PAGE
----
Charities must do more to promote diversity

By | November 13, 2017
Helen Stephenson

New research involving around 3,500 trustees shows boards are not reflective of the communities charities serve, with men outnumbering women two to one. It recommends that charities do more to promote diversity on their boards and encourage applications from women, young people and people from ethnic minority and socially diverse backgrounds. The report was commissioned by the Office for Civil Society and the Charity Commission, and delivered by a consortium led by Cass Business School and the Cranfield Trust.

The research finds that men outnumber women trustees on boards by two to one. The majority (92%) of trustees are white, older and above average income and education.

The research also finds that charity trustees, who are overwhelmingly volunteers, feel positively about their role and about the personal reward and satisfaction it gives them. It also highlights that trustees’ contribution to charities amounts to a monetary equivalent of around £3.5 billion a year.

The researchers surveyed a sample of 19,064 trustees, via a national survey in January 2017. Around 3,500 trustees responded to the survey.

The report finds that:

  • 71% of charity chairs are men and 68% of charity treasurers are men
  • the average age of trustees is 55-64 years; over half (51%) are retired
  • 75% of trustees have household incomes above the national median
  • 60% of trustees have a professional qualification; 30% have post-graduate qualifications
  • 71% of trustees are recruited through an informal process
  • in 80% of charities trustees play both a governance role and an executive role – they have no staff or volunteers from whom they can seek support
  • 70% of trustees are involved in charities with an incomes of less than £100k a year
  • trustees report lacking relevant legal, digital, fundraising, marketing and campaigning skills at board level
  • trustees are concerned about their skills in dealing with fraud and external cyber-attack.
  • trustees seek support and advice from one another - 80% of all respondents regard this as their most important internal source of advice and support, with only 6% seeking guidance or training from an external provider
  • on average, trustees donate almost 5 hours a week to their trustee roles.

The report also recommends that guidance and support for trustees should be reviewed and enhanced and should draw on developments in digital technology.

The Charity Commission, the regulator of charities in England and Wales, has published a formal response to the research, which points to the growing importance of charities to our society, as charities perform a wide range of public functions – such as medical research and animal welfare - and take increasing responsibility for the delivery of public services.

Helen Stephenson, the Commission’s chief executive, says that the research findings offer encouragement, but also point to systemic issues around the diversity of and recruitment to trusteeship:

"Trustees make a vital contribution to our society and communities up and down the country rely on their voluntary efforts. It is heartening that, despite the demands on their time and expertise, trustees are overwhelmingly positive about their role.

But there is no room for complacency about the state of trusteeship. Trustees do not reflect the communities charities serve. Charities are therefore at risk of missing out on the widest range of skills, experience and perspective at board level – indeed trustees themselves report lacking key skill areas, including digital. Uniformity at board level also puts charities at risk by creating a culture of “group think” where decision making can go unchallenged - something our casework bears out. Diversity of experience, approach and personality helps guard against such problems and enables any organisation to foster a culture that is conducive to good governance.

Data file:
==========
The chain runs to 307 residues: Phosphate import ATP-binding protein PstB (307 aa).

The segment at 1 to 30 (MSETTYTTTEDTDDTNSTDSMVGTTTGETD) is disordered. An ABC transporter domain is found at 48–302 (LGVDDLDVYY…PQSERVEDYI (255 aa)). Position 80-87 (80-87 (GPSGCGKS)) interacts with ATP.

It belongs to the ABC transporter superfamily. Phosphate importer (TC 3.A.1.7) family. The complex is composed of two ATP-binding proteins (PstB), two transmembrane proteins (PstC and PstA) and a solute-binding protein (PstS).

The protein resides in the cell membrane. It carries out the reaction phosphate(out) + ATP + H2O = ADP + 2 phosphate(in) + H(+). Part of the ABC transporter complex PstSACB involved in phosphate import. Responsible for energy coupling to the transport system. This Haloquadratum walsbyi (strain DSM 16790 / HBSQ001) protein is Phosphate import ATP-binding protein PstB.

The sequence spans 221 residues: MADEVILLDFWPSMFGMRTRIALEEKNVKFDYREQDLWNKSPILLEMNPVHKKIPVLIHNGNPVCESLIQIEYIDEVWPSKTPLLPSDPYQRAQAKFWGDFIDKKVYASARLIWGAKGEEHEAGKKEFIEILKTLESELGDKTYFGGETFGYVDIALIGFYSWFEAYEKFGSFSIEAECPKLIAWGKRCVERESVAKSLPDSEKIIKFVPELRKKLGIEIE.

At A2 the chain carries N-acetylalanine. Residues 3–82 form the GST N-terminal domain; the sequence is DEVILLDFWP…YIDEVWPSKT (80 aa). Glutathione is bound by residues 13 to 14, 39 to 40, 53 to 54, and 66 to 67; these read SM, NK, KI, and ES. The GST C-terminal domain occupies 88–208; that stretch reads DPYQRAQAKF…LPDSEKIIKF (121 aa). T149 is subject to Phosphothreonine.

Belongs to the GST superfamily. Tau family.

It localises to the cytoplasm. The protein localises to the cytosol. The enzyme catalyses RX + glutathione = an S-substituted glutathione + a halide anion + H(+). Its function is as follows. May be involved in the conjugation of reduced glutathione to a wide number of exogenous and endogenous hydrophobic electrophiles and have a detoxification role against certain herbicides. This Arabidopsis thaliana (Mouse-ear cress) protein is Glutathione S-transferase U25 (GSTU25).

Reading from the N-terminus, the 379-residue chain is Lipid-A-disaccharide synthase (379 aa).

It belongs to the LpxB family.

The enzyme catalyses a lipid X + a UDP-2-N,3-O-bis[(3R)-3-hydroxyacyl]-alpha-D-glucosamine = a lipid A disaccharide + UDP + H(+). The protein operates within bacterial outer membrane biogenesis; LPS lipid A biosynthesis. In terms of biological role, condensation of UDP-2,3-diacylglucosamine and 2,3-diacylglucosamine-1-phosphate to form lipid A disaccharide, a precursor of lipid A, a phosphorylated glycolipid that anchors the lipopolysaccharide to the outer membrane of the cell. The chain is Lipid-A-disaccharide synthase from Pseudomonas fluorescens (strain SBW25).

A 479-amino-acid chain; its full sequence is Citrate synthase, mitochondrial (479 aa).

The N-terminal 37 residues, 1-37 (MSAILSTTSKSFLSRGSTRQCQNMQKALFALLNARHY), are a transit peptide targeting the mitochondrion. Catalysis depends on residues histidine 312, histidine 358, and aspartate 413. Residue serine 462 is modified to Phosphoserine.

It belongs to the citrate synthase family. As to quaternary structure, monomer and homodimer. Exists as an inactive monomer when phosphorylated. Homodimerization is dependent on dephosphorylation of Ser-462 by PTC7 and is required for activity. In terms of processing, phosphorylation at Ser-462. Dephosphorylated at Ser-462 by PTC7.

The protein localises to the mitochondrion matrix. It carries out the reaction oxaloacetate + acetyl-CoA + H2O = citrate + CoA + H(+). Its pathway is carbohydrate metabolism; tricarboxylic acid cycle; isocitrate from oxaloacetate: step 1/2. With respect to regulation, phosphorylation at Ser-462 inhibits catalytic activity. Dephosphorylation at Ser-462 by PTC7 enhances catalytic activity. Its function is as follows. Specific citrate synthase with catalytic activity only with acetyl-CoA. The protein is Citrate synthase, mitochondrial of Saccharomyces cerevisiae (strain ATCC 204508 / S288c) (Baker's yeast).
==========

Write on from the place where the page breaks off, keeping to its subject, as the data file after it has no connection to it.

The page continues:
I welcome this extensive and rigorous research and hope its findings act as a catalyst for action by charities to promote diverse trusteeship, and to better support existing trustees in their work. Trustees tell us that they enjoy their roles and I want more people from different backgrounds to benefit from this important experience."

Lead researcher Professor Stephen Lee, Cass Business School said:

This is the first comprehensive research of the Charity Commissions register of trustee roles. The findings contained in this report dispel a number of previously prevailing myths about charity trusteeship.

Contrary to earlier research, over 85% of trustees reported that they were fully or mainly aware of their responsibilities when they were appointed, and this increased to 90% being fully or mainly aware of their legal responsibilities as a board member.

The vast majority of trustees (80%) are located in very small charities with no staff to support them. In practice, this means that these trustees must address both managerial and governance demands if the charities that they represent are to sustain themselves effectively.

Despite this, most charity trustees find the role personally rewarding (90%) and regard it as important or very important to them (94%). The monetary value that their voluntary service delivers to society is estimated at £3.5 billion per annum.

Also published today, as part of the same research programme, is a report by The Cranfield Trust and National Council for Voluntary Organisations (NCVO) which examines the advice and support available to charity trustees.

The report finds that the uptake of formal support by trustees is low, and that trustees report finding difficulty in identifying appropriate support. Organisations providing trustee services confirm the findings of the Cass research that trustee recruitment is largely informal, and raise questions about whether existing support offerings are tailored to the needs of trustees.